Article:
This simple act takes old Henry Lee back to the 1940s, at the height of the war, when young Henry’s world is a jumble of confusion and excitement, and to his father, who is obsessed with the war in China and having Henry grow up American. While “scholarshipping” at the exclusive Rainier Elementary, where the white kids ignore him, Henry meets Keiko Okabe, a young Japanese American student. Amid the chaos of blackouts, curfews, and FBI raids, Henry and Keiko forge a bond of friendship–and innocent love–that transcends the long-standing prejudices of their Old World ancestors. And after Keiko and her family are swept up in the evacuations to the internment camps, she and Henry are left only with the hope that the war will end, and that their promise to each other will be kept.
Forty years later, Henry Lee is certain that the parasol belonged to Keiko. In the hotel’s dark dusty basement he begins looking for signs of the Okabe family’s belongings and for a long-lost object whose value he cannot begin to measure. Now a widower, Henry is still trying to find his voice–words that might explain the actions of his nationalistic father; words that might bridge the gap between him and his modern, Chinese American son; words that might help him confront the choices he made many years ago.
Set during one of the most conflicted and volatile times in American history, Hotel on the Corner of Bitter and Sweet is an extraordinary story of commitment and enduring hope. In Henry and Keiko, Jamie Ford has created an unforgettable duo whose story teaches us of the power of forgiveness and the human heart.
BONUS: This edition contains a Hotel on the Corner of Bitter and Sweet discussion guide and an excerpt from Jamie Ford's Songs of Willow Frost. - (Random House, Inc.)
Ford vacillates between a front story dominated by nostalgia and a backstory dominated by fear. The front story struggles to support the weight of the backstory, and the complexity Ford brings to the latter is the strength of this debut novel, which considers a Chinese American man s relationship with a Japanese American woman in the 1940s and his son in the 1980s. Although Ford does not have anything especially novel to say about a familiar subject (the interplay between race and family), he writes earnestly and cares for his characters, who consistently defy stereotype. Ford posits great meaning in objects—a button reading "I am Chinese" and a jazz record, in particular—but the most striking moments come from the characters readings of each other: "Henry couldn t picture bathing with his parents the way some Japanese families did. He couldn t picture himself doing a lot of things with his parents. . . . He felt his stomach turn a little. His heart raced when he thought about Keiko, but his gut tightened just the same." Copyright 2008 Booklist Reviews.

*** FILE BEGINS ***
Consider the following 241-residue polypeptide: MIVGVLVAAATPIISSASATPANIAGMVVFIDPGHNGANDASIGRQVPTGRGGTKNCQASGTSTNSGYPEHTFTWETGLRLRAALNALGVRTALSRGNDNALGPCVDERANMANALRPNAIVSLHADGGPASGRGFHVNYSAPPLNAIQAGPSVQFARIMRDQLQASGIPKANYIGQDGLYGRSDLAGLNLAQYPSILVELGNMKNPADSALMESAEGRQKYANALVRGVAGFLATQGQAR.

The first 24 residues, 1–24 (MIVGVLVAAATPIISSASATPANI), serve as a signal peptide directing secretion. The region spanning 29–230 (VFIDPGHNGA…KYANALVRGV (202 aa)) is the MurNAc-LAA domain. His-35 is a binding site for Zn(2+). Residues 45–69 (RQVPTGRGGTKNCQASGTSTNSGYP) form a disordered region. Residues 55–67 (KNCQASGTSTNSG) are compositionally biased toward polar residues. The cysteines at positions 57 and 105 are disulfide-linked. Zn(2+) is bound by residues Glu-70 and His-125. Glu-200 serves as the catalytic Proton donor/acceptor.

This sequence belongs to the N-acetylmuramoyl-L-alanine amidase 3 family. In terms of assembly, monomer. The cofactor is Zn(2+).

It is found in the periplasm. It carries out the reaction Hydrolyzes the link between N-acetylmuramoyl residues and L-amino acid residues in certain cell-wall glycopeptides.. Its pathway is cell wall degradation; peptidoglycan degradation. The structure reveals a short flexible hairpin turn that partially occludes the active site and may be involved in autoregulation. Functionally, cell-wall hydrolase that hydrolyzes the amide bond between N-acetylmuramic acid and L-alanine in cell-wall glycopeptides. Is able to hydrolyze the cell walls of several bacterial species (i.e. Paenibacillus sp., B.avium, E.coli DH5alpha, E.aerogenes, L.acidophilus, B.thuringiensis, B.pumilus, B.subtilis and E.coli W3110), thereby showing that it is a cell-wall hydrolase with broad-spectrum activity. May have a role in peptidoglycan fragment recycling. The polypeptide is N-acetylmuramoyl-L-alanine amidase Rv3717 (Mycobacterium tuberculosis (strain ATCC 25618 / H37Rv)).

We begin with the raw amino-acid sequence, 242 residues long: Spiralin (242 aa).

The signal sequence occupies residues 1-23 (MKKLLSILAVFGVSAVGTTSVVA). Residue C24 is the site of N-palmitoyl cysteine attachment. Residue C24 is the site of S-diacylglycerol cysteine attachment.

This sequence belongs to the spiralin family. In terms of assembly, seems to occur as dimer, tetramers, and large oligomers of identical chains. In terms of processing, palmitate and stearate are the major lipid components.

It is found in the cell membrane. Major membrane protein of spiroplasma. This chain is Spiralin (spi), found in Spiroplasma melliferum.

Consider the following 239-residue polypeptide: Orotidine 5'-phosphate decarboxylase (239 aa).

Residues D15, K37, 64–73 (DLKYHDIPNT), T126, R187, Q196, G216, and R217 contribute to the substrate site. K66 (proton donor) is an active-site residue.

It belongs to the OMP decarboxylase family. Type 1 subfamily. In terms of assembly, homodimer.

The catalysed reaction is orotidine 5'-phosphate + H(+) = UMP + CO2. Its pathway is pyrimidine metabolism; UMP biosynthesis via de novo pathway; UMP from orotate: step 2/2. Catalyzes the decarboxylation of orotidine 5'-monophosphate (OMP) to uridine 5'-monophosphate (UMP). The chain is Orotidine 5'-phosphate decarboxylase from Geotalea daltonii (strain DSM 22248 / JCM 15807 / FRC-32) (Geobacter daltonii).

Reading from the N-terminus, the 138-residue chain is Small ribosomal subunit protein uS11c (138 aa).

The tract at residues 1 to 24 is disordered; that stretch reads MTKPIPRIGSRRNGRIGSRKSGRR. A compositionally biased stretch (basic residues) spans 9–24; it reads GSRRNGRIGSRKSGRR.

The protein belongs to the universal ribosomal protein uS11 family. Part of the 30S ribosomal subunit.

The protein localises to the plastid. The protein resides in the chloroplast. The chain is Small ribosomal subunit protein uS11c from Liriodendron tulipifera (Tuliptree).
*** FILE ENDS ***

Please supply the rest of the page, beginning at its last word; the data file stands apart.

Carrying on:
School Library Journal Reviews
Adutl/High School—Henry Lee is a 12-year-old Chinese boy who falls in love with Keiko Okabe, a 12-year-old Japanese girl, while they are scholarship students at a prestigious private school in World War II Seattle. Henry hides the relationship from his parents, who would disown him if they knew he had a Japanese friend. His father insists that Henry wear an "I am Chinese" button everywhere he goes because Japanese residents of Seattle have begun to be shipped off by the thousands to relocation centers. This is an old-fashioned historical novel that alternates between the early 1940s and 1984, after Henry's wife Ethel has died of cancer. A particularly appealing aspect of the story is young Henry's fascination with jazz and his friendship with Sheldon, an older black saxophonist just making a name for himself in the many jazz venues near Henry's home. Other aspects of the story are more typical of the genre: the bullies that plague Henry, his lack of connection with his father, and later with his own son. Readers will care about Henry as he is forced to make decisions and accept circumstances that separate him from both his family and the love of his life. While the novel is less perfect as literature than John Hamamura's Color of the Sea (Thomas Dunne, 2006), the setting and quietly moving, romantic story are commendable.—Angela Carstensen, Convent of the Sacred Heart, New York City